Did you know that they can snore? Unlike humans, their snores are actually pretty sweet, as shown in this video.
Last but not least, here are some quick basic hedgehog facts, should it ever come up in a pub quiz:
- Body length: 14cm - 30cm
- Tail length: can add an extra 1-6 cm
- Top speed: 9.5 km/hr in bursts, or 6 feet (183 cm) a second!
- Habitat: grassland, hedgerows, woodland, gardens and meadows
- Life span: Around 7 years
- Currently 16 known hedgehog species worldwide
- A hedgehog has around 5000 spines, each spine lasts about a year
- Excellent sense of smell and hearing, but poor eyesight
- A hedgie litter can contain up to 7 hoglets
- Hedgehogs are mostly nocturnal creatures, searching for food at night, though it can occur during the day too, especially when it has rained
- They are the only British mammals with spiky spines on their coat
© National Geographic Maps
In Need Of A HedgeHug
Unfortunately, wild hedgehog populations are quickly declining; they may even become extinct within the next 15 years. In the past 60 years, hedgehog numbers in Britain alone have dropped from 36 million to 1 million. The past decade has shown a decline of a whopping 40%. What’s going on with our dear little garden friends?
The main causes of their disappearance:
Humans - Pesticides
The use of pesticides in farming greatly reduces their food source, and also makes hungry, desperate badgers prey on them.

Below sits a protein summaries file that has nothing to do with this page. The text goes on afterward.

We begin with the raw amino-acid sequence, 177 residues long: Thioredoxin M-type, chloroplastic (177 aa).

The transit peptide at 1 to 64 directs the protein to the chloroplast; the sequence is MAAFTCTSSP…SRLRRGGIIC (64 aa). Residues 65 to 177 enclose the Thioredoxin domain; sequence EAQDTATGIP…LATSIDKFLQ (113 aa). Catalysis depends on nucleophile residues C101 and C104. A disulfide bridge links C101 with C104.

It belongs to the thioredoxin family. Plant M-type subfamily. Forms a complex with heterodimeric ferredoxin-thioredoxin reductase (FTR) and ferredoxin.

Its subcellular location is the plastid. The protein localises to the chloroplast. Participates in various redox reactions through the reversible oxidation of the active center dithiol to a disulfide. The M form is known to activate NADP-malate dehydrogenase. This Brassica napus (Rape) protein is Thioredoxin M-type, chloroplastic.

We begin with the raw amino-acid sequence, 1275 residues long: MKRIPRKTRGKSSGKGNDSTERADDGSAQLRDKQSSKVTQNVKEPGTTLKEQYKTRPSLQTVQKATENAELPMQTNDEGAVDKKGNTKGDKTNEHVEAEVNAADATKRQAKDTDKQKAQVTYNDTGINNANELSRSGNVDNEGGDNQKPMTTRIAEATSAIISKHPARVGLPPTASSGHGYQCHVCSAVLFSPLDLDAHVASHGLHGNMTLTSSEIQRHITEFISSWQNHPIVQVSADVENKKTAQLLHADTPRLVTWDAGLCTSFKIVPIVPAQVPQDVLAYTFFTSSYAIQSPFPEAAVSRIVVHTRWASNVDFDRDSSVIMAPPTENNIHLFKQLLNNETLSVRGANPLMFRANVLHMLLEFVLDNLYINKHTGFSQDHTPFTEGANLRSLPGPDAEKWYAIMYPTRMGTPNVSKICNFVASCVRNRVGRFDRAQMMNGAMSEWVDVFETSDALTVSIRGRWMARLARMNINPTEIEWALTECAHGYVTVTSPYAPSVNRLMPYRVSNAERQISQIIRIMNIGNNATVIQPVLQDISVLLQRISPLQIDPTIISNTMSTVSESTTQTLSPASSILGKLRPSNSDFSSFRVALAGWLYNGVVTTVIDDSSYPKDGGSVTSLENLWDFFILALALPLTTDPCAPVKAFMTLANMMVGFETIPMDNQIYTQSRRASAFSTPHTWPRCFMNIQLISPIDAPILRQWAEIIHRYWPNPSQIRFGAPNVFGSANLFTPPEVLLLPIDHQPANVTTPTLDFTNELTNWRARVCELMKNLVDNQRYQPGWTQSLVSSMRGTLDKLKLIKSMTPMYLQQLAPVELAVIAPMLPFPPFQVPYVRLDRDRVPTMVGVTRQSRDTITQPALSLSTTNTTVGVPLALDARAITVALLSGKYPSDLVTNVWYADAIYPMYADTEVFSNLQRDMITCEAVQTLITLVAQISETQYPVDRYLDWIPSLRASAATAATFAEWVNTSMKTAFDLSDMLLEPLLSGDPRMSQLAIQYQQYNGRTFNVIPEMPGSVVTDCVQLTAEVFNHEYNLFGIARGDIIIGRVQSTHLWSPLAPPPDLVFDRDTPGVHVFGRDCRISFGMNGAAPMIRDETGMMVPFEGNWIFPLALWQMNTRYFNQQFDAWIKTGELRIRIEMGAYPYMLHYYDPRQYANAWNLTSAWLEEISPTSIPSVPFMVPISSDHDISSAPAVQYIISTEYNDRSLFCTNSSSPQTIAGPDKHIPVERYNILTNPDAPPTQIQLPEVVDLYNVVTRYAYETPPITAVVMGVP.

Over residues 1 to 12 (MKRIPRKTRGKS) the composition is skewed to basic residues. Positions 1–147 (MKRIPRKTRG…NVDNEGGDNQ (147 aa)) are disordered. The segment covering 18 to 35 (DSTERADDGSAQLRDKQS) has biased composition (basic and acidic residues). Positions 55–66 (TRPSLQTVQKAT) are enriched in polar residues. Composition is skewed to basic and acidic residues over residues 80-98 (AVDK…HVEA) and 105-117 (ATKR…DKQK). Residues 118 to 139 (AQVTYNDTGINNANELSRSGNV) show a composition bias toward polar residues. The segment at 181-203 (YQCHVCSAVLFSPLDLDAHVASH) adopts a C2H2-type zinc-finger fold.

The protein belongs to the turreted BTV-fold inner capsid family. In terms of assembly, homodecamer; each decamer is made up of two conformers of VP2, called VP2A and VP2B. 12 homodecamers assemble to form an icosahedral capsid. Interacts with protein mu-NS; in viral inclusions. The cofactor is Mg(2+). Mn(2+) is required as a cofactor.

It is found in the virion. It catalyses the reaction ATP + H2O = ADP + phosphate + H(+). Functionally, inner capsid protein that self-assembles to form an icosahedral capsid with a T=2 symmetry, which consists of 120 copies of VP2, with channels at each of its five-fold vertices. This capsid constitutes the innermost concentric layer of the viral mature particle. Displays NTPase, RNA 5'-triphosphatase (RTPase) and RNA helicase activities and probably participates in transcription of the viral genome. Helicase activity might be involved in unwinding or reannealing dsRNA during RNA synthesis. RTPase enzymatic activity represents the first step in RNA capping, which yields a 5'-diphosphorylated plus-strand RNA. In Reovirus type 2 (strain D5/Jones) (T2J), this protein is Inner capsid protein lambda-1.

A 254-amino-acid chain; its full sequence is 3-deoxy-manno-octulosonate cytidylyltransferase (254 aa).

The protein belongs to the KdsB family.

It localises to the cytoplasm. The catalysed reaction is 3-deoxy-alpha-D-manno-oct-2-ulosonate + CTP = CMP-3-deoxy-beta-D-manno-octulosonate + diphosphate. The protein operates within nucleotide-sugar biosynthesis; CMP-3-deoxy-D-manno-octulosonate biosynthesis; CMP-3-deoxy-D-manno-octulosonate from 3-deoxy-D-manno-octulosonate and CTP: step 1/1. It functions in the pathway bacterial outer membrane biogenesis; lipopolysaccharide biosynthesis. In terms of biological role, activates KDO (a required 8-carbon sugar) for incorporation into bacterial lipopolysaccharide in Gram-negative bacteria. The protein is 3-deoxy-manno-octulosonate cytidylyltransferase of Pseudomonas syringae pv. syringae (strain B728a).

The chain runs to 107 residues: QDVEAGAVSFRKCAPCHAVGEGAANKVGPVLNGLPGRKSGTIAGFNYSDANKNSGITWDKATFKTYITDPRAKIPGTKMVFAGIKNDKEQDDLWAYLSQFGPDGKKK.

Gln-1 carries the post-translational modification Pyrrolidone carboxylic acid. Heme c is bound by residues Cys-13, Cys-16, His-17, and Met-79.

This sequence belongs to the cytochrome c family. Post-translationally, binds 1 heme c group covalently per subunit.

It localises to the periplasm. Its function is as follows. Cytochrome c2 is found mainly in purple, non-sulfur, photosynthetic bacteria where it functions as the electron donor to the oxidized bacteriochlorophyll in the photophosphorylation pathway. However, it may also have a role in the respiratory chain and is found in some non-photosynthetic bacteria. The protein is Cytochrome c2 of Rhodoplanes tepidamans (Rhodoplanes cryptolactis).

Humans - Loss of habitat
Hedgehog populations in the countryside have fallen dramatically, mainly due to the loss of hedgerows, where they like to live. Urban environments have also gone through a big change with the building of solid, concrete fences everywhere, so they can’t move around freely anymore. On their search for food, hedgehogs can travel up to four kilometres a night, and need to be able to move from garden to garden and also have sheltered wild spaces, with piles of leaves for example, on the town fringes.
Humans - Traffic
Lots of new roads are still being built everywhere. Unfortunately, more and more hedgehogs get overrun by cars and other fast and furious vehicles.
Humans - Garden Shenanigans
Other accidents can happen too, for example from mowing and trimming, without being mindful of the little critters in the grass.
Garden ponds and swimming pools can also be hazardous, as, even though hedgehogs can be great swimmers, they can drown from sheer exhaustion if they can’t find a way out easily.
Firestarters, hold your fire! Any bonfire, or simply burning of a pile of rubbish/leaves, can bring horror to any creatures still scurrying underneath.
Also netting, from pea netting to sports netting, can end up being fatal. It can get tangled around a hedgehog’s spines, especially when they curl up, making it worse.
Humans - Poison
It’s not just pesticides used in farming, people also use chemical wood preservers (hedgies like to lick freshly treated fences for some reason), herbicides, rat poison and nasty slug pellets in their garden, which kills our hedgy friends. While hedgehogs are actually a harmless, natural pest controller!
Humans - Litter
A lot of hedgehogs get injured and infected by getting caught up inside cans, bottles, yoghurt pots, bottles, tin cans, plastic can holders, etc.
Humane Humans: Be A Hedgehog Hero
All this would make us want to curl up into a ball - but hold up, no need to feel prickly and helpless! You can be a hero and help the hedgehogs survive. Unleash your inner David Attenborough, there's lots you can do: